Showing that inclusion and profit are both possible is a great start (and there are other significant advantages to these kinds of inclusionary policies, according to a new Lincoln Institute report). We need more of these kinds of tools, these urban innovations, to reset our expectations about what’s possible in preservation, design, planning, and finance.

I recently heard someone say, “We’ve seen more disruption in the last three years in transportation – Lyft, Uber, bikeshare – than we have in the last 30.” It’s time to move into that three-years-of-disruption phase for the built environment, but with an unwavering focus on how to keep cities open and accessible to all the people who make them liveable, creative, compelling, and sometimes even weird. 

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OPINION 10/26/2015 @ 12:58PM 3,522 views Rahm Emanuel Trades Reform For The Largest Property-Tax Hike In Chicago's Modern History ...

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Corporate Welfare Fails Again

Commonwealth Foundation Blog
Corporate Welfare Fails Again OCTOBER 26, 2015 | by BOB DICK Two stories published in the past week offer perfect examples of questionable ...

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To the editor:In this election season, the single biggest issue facing the City Council candidates is that of development. While some growth is necess...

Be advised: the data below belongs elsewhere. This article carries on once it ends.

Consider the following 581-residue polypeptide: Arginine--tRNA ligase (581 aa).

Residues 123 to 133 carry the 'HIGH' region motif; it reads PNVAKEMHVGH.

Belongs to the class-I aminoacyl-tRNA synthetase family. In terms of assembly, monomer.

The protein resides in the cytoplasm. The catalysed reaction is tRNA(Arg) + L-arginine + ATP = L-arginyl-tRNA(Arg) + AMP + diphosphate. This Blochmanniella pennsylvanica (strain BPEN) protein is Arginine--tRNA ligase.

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  To the People of Boston of 2015: I’m just coming back from a press conference for another tech start-up in Somerville – maker...

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Portland adopts affordable housing requirement for new developments New housing developments in Portland with at least 10 residential units will ...

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Affordable Housing Is a Moral Choice (and the Numbers Prove It) A new tool shows that developers can profit by building affordable housing almost any...

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D.C. Considers $60 Million Tax Break for the Advisory Board Company Posted by Freddy Rodriguez on October 16, 2015 at 3:27 pm The Dist...